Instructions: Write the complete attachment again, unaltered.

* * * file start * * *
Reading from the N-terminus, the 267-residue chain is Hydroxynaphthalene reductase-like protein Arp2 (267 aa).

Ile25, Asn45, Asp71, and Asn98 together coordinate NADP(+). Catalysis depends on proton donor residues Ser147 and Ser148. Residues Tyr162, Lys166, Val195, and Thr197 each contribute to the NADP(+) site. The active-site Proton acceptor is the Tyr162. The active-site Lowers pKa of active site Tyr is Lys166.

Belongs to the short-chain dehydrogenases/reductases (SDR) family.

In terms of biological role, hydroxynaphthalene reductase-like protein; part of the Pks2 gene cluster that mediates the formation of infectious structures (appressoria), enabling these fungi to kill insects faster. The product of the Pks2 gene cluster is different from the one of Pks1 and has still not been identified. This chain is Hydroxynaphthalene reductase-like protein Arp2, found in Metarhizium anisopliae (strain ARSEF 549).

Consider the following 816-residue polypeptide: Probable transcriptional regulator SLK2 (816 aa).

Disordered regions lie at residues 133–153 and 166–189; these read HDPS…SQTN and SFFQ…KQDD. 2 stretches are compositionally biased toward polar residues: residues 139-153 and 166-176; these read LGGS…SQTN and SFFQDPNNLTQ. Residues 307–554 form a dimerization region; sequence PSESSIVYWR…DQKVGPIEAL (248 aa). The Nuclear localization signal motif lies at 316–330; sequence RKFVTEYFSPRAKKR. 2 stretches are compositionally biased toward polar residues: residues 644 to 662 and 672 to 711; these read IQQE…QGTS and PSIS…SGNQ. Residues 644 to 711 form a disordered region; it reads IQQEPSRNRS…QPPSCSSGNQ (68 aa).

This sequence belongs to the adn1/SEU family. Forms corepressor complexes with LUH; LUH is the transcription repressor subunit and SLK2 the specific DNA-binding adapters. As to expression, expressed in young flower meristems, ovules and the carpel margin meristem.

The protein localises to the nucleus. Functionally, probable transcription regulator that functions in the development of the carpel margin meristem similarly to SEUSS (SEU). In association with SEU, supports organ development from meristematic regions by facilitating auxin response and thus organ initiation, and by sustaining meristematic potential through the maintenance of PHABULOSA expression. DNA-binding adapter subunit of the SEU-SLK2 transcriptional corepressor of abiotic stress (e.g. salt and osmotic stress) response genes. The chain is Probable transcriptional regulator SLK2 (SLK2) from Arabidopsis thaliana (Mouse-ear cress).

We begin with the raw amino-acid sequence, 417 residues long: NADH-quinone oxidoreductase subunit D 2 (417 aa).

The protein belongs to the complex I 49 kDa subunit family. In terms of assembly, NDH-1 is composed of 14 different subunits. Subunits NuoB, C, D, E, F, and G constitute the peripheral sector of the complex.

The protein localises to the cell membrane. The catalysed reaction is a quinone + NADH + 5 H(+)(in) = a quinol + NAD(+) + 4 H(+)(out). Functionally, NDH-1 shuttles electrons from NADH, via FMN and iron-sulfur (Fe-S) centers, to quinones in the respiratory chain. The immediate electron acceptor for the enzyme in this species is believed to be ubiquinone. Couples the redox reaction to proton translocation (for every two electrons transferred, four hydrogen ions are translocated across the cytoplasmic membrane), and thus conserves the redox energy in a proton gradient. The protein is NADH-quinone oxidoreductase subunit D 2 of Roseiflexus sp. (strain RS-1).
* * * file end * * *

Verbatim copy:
Reading from the N-terminus, the 267-residue chain is Hydroxynaphthalene reductase-like protein Arp2 (267 aa).

Ile25, Asn45, Asp71, and Asn98 together coordinate NADP(+). Catalysis depends on proton donor residues Ser147 and Ser148. Residues Tyr162, Lys166, Val195, and Thr197 each contribute to the NADP(+) site. The active-site Proton acceptor is the Tyr162. The active-site Lowers pKa of active site Tyr is Lys166.

Belongs to the short-chain dehydrogenases/reductases (SDR) family.

In terms of biological role, hydroxynaphthalene reductase-like protein; part of the Pks2 gene cluster that mediates the formation of infectious structures (appressoria), enabling these fungi to kill insects faster. The product of the Pks2 gene cluster is different from the one of Pks1 and has still not been identified. This chain is Hydroxynaphthalene reductase-like protein Arp2, found in Metarhizium anisopliae (strain ARSEF 549).

Consider the following 816-residue polypeptide: Probable transcriptional regulator SLK2 (816 aa).

Disordered regions lie at residues 133–153 and 166–189; these read HDPS…SQTN and SFFQ…KQDD. 2 stretches are compositionally biased toward polar residues: residues 139-153 and 166-176; these read LGGS…SQTN and SFFQDPNNLTQ. Residues 307–554 form a dimerization region; sequence PSESSIVYWR…DQKVGPIEAL (248 aa). The Nuclear localization signal motif lies at 316–330; sequence RKFVTEYFSPRAKKR. 2 stretches are compositionally biased toward polar residues: residues 644 to 662 and 672 to 711; these read IQQE…QGTS and PSIS…SGNQ. Residues 644 to 711 form a disordered region; it reads IQQEPSRNRS…QPPSCSSGNQ (68 aa).

This sequence belongs to the adn1/SEU family. Forms corepressor complexes with LUH; LUH is the transcription repressor subunit and SLK2 the specific DNA-binding adapters. As to expression, expressed in young flower meristems, ovules and the carpel margin meristem.

The protein localises to the nucleus. Functionally, probable transcription regulator that functions in the development of the carpel margin meristem similarly to SEUSS (SEU). In association with SEU, supports organ development from meristematic regions by facilitating auxin response and thus organ initiation, and by sustaining meristematic potential through the maintenance of PHABULOSA expression. DNA-binding adapter subunit of the SEU-SLK2 transcriptional corepressor of abiotic stress (e.g. salt and osmotic stress) response genes. The chain is Probable transcriptional regulator SLK2 (SLK2) from Arabidopsis thaliana (Mouse-ear cress).

We begin with the raw amino-acid sequence, 417 residues long: NADH-quinone oxidoreductase subunit D 2 (417 aa).

The protein belongs to the complex I 49 kDa subunit family. In terms of assembly, NDH-1 is composed of 14 different subunits. Subunits NuoB, C, D, E, F, and G constitute the peripheral sector of the complex.

The protein localises to the cell membrane. The catalysed reaction is a quinone + NADH + 5 H(+)(in) = a quinol + NAD(+) + 4 H(+)(out). Functionally, NDH-1 shuttles electrons from NADH, via FMN and iron-sulfur (Fe-S) centers, to quinones in the respiratory chain. The immediate electron acceptor for the enzyme in this species is believed to be ubiquinone. Couples the redox reaction to proton translocation (for every two electrons transferred, four hydrogen ions are translocated across the cytoplasmic membrane), and thus conserves the redox energy in a proton gradient. The protein is NADH-quinone oxidoreductase subunit D 2 of Roseiflexus sp. (strain RS-1).